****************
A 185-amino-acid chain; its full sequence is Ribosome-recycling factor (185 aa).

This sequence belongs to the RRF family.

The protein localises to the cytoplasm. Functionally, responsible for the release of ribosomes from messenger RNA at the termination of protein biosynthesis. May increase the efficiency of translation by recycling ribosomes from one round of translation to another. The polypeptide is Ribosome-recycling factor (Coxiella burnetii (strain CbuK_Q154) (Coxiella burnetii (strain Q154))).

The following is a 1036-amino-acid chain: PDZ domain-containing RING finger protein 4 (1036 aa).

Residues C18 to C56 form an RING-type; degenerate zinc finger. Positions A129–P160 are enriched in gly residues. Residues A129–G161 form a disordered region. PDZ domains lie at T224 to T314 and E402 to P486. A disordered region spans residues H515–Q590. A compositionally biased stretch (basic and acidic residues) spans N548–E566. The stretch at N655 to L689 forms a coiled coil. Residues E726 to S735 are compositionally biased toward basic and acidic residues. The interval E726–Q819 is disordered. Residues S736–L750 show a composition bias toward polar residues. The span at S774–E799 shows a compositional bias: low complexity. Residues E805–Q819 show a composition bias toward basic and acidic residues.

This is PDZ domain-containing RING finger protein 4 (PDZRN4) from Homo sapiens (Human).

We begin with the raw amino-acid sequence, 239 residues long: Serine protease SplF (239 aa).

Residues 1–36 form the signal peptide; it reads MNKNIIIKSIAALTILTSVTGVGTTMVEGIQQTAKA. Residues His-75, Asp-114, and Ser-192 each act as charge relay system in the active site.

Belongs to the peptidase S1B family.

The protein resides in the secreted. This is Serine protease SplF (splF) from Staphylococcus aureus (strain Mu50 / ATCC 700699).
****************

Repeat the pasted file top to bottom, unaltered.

A 185-amino-acid chain; its full sequence is Ribosome-recycling factor (185 aa).

This sequence belongs to the RRF family.

The protein localises to the cytoplasm. Functionally, responsible for the release of ribosomes from messenger RNA at the termination of protein biosynthesis. May increase the efficiency of translation by recycling ribosomes from one round of translation to another. The polypeptide is Ribosome-recycling factor (Coxiella burnetii (strain CbuK_Q154) (Coxiella burnetii (strain Q154))).

The following is a 1036-amino-acid chain: PDZ domain-containing RING finger protein 4 (1036 aa).

Residues C18 to C56 form an RING-type; degenerate zinc finger. Positions A129–P160 are enriched in gly residues. Residues A129–G161 form a disordered region. PDZ domains lie at T224 to T314 and E402 to P486. A disordered region spans residues H515–Q590. A compositionally biased stretch (basic and acidic residues) spans N548–E566. The stretch at N655 to L689 forms a coiled coil. Residues E726 to S735 are compositionally biased toward basic and acidic residues. The interval E726–Q819 is disordered. Residues S736–L750 show a composition bias toward polar residues. The span at S774–E799 shows a compositional bias: low complexity. Residues E805–Q819 show a composition bias toward basic and acidic residues.

This is PDZ domain-containing RING finger protein 4 (PDZRN4) from Homo sapiens (Human).

We begin with the raw amino-acid sequence, 239 residues long: Serine protease SplF (239 aa).

Residues 1–36 form the signal peptide; it reads MNKNIIIKSIAALTILTSVTGVGTTMVEGIQQTAKA. Residues His-75, Asp-114, and Ser-192 each act as charge relay system in the active site.

Belongs to the peptidase S1B family.

The protein resides in the secreted. This is Serine protease SplF (splF) from Staphylococcus aureus (strain Mu50 / ATCC 700699).